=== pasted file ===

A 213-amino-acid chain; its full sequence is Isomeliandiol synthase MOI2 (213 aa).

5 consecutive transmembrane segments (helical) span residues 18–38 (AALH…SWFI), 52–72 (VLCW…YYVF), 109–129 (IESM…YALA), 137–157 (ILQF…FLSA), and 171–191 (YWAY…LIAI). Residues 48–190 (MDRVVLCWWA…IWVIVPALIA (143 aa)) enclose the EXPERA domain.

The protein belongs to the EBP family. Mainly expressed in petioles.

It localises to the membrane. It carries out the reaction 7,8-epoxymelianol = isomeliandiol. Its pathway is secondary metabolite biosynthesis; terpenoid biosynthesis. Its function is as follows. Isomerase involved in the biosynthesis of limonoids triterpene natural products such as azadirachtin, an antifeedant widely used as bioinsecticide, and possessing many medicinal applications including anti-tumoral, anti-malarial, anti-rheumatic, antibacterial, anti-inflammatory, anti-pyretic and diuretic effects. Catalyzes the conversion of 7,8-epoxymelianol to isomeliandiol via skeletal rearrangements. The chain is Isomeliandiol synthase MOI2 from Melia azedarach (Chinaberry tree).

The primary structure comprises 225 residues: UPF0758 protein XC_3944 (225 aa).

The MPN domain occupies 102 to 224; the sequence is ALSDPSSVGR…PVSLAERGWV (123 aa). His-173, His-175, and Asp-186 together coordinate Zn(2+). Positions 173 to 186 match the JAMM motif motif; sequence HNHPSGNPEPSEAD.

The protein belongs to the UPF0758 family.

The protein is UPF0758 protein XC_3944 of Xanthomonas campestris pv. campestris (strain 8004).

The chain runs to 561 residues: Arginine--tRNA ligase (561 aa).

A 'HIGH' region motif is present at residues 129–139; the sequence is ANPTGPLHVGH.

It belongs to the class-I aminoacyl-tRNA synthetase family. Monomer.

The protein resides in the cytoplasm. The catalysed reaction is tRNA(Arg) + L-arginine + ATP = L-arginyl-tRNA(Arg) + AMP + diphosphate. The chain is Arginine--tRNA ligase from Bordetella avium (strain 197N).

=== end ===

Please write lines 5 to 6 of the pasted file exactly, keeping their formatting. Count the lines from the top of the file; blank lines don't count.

The primary structure comprises 225 residues: UPF0758 protein XC_3944 (225 aa).

The MPN domain occupies 102 to 224; the sequence is ALSDPSSVGR…PVSLAERGWV (123 aa). His-173, His-175, and Asp-186 together coordinate Zn(2+). Positions 173 to 186 match the JAMM motif motif; sequence HNHPSGNPEPSEAD.